A key element that contributes to the outstanding efficiency found in the new Porsche Panamera is its aerodynamics. Like the 911, the Panamera comes with a drag coefficient of just 0.29 (Panamera S/4S) and 0.30 (Panamera Turbo). This streamlining enhances driving performance and helps to minimize fuel consumption.
A particular highlight of the Panamera aero package is the adaptive spoiler at the trailing edge of the rear window. It moves up at a speed of 56 mph (90 km/h) and automatically adjusts to the optimum angle as a function of current road speed.
While the Panamera S and 4S come with a two-way spoiler, the Panamera Turbo boasts an even more sophisticated four-way spoiler, a worldwide innovation in the luxury class. The two-piece upper section moves up and out, increasing its width in order to make the spoiler even larger and more efficient.
In both cases, the spoiler moves to an angle of -3° off the horizontal plane starting at a speed of 56 mph (90 km/h) to reduce drag. Starting at about 100 mph (160 km/h), the two-way spoiler on the Panamera S and 4S is set to 5°, moving to the performance setting of 14° at 127 mph (205 km/h).
The four-way spoiler on the Panamera Turbo remains in the -3° position up to 127 mph (205 km/h) and then moves directly to the performance position of 10°. The Turbo’s rear spoiler thus not only helps reduce lift forces, but helps produce downforce on the rear axle at high speeds like the rear wing on the 911 Turbo. This helps give the car excellent road holding and supreme directional and tracking stability at very high speeds.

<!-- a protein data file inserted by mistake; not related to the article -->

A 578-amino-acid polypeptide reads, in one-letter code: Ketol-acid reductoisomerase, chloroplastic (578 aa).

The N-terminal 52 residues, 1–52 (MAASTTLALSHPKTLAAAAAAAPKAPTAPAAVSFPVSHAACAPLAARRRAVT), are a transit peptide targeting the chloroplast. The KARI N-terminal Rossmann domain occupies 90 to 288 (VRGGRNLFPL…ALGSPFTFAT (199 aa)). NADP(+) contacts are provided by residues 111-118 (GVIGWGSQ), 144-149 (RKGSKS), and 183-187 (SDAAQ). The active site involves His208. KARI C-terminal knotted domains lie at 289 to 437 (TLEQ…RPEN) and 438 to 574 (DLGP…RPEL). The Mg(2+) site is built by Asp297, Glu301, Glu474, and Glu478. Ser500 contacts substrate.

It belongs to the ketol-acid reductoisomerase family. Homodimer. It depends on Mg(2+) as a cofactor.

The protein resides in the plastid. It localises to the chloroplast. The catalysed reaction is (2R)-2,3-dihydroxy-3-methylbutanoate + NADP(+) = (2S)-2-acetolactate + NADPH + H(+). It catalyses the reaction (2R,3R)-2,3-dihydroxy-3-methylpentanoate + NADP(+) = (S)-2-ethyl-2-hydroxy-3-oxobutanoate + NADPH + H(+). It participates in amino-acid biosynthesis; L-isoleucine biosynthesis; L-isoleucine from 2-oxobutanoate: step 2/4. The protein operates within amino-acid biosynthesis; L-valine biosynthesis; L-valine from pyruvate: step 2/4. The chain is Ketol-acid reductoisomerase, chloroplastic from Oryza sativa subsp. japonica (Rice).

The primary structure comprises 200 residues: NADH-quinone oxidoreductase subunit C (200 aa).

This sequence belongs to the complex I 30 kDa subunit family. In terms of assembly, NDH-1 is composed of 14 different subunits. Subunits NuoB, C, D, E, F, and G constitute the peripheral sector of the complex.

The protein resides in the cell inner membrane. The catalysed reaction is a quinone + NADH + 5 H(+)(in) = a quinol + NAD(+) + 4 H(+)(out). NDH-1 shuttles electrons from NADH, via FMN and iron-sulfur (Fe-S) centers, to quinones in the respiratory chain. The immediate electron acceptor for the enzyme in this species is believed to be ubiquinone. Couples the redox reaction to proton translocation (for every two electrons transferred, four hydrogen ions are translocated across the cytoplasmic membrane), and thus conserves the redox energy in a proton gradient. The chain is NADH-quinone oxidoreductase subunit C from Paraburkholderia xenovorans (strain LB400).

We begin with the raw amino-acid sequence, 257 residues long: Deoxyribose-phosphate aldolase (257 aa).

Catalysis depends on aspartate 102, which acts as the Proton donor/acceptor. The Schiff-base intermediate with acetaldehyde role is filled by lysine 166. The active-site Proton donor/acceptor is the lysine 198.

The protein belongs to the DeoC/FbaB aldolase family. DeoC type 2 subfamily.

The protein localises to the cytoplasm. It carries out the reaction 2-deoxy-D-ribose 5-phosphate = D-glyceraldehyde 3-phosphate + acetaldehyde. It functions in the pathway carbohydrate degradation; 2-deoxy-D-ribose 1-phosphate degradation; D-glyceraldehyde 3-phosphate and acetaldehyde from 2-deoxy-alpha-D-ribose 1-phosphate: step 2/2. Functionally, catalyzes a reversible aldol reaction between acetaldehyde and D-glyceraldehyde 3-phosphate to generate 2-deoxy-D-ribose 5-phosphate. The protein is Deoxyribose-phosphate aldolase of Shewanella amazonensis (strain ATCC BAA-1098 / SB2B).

Precise calculation of air flow
At the front, the Panamera is characterized by its three large air intakes. On the Panamera S and the Panamera 4S, the side air intakes are closed in the interest of enhanced aerodynamics and an even better drag coefficient, with the normally aspirated engine drawing air from beneath the car. On the Panamera Turbo, the intercoolers are directly behind the side air intakes to provide an ample supply of air. Additional cooling air comes from the air scoop in the middle with its bypass ducts.
The sensor for the optional Adaptive Cruise Control with distance control function has also been optimized. It is located in the center air intake so not to interfere with the supply of cooling air.
Ducts beneath the spoiler lips on the outside of the front air dam provide a steady supply of cooling air to the brakes, with air flowing directly to the inside of the wheels. Thanks to their configuration, these ducts also help reduce lift forces at the front. The brake air guide blades on the Panamera Turbo help cool the brake system with even greater efficiency. Special wheel spoilers also optimize airflow around the wheels.
The exterior mirrors are designed for minimal air resistance and are fitted on the doors and not, as is usually the case, on the window frames in order to improve not only the car’s aerodynamics and acoustics, but also visibility to the rear. The door-mounted mirrors also eliminate dirt build-up on the side windows.
All Panamera models come with an undertray cover that extends almost completely from front to rear and side to side in order to optimize airflow beneath the car and help reduce turbulence. The Panamera is the first car in this segment with an undertray cover that even encompasses the driveshaft tunnel and the rear mufflers, helping to further reduce air resistance and lift forces on the axles for better streamlining and enhanced fuel economy.
The car’s undertray guides airflow to exactly the right points, where specific Panamera components require extra cooling. Intake gills around the rear axle differential, for example, draw in cooling air to keep the differential cool and efficient at all times. The rear diffuser, in turn, together with the rear spoiler, serves to further help reduce lift forces at the rear of the